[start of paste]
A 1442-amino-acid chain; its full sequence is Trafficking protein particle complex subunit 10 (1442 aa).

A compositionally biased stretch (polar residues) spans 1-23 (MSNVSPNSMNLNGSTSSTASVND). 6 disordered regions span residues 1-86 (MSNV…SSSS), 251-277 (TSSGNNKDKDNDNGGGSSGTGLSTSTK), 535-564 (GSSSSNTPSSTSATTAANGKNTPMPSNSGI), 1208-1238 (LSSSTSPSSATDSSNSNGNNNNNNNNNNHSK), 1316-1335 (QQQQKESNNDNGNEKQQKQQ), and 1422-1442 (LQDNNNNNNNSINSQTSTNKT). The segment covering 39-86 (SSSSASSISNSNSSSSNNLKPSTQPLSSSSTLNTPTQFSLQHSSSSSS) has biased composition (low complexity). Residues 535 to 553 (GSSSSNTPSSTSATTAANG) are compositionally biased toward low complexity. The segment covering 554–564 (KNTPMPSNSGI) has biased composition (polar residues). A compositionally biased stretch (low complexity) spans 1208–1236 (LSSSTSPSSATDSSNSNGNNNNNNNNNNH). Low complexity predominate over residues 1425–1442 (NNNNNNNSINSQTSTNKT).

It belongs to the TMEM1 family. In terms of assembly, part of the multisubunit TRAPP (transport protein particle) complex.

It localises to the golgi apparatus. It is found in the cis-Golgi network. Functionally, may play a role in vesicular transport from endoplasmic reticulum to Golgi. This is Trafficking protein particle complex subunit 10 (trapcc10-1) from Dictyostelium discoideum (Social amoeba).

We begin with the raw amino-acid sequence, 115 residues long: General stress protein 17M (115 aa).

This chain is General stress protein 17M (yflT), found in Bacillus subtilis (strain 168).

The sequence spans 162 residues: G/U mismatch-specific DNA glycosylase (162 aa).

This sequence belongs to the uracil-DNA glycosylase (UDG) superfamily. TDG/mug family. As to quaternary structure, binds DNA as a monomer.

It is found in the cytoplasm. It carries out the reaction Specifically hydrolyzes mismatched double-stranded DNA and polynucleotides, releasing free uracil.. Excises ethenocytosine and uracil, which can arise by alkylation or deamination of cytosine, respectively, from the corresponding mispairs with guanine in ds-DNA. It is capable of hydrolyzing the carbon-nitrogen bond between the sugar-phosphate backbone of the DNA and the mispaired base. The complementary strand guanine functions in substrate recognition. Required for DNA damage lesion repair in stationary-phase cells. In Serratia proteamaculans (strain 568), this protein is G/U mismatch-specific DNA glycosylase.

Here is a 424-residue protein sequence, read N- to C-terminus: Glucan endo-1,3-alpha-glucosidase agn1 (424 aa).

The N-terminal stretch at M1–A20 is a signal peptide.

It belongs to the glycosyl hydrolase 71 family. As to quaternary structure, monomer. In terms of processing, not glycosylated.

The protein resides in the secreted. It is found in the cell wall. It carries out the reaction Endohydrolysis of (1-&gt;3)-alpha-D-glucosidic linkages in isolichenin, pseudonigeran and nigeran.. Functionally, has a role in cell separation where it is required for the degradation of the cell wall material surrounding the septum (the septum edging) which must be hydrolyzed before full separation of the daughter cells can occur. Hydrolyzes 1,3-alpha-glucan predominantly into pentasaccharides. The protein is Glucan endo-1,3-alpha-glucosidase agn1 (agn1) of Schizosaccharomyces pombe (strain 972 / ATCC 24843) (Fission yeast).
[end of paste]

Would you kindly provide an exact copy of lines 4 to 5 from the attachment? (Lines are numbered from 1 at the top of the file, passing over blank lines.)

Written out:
It localises to the golgi apparatus. It is found in the cis-Golgi network. Functionally, may play a role in vesicular transport from endoplasmic reticulum to Golgi. This is Trafficking protein particle complex subunit 10 (trapcc10-1) from Dictyostelium discoideum (Social amoeba).

We begin with the raw amino-acid sequence, 115 residues long: General stress protein 17M (115 aa).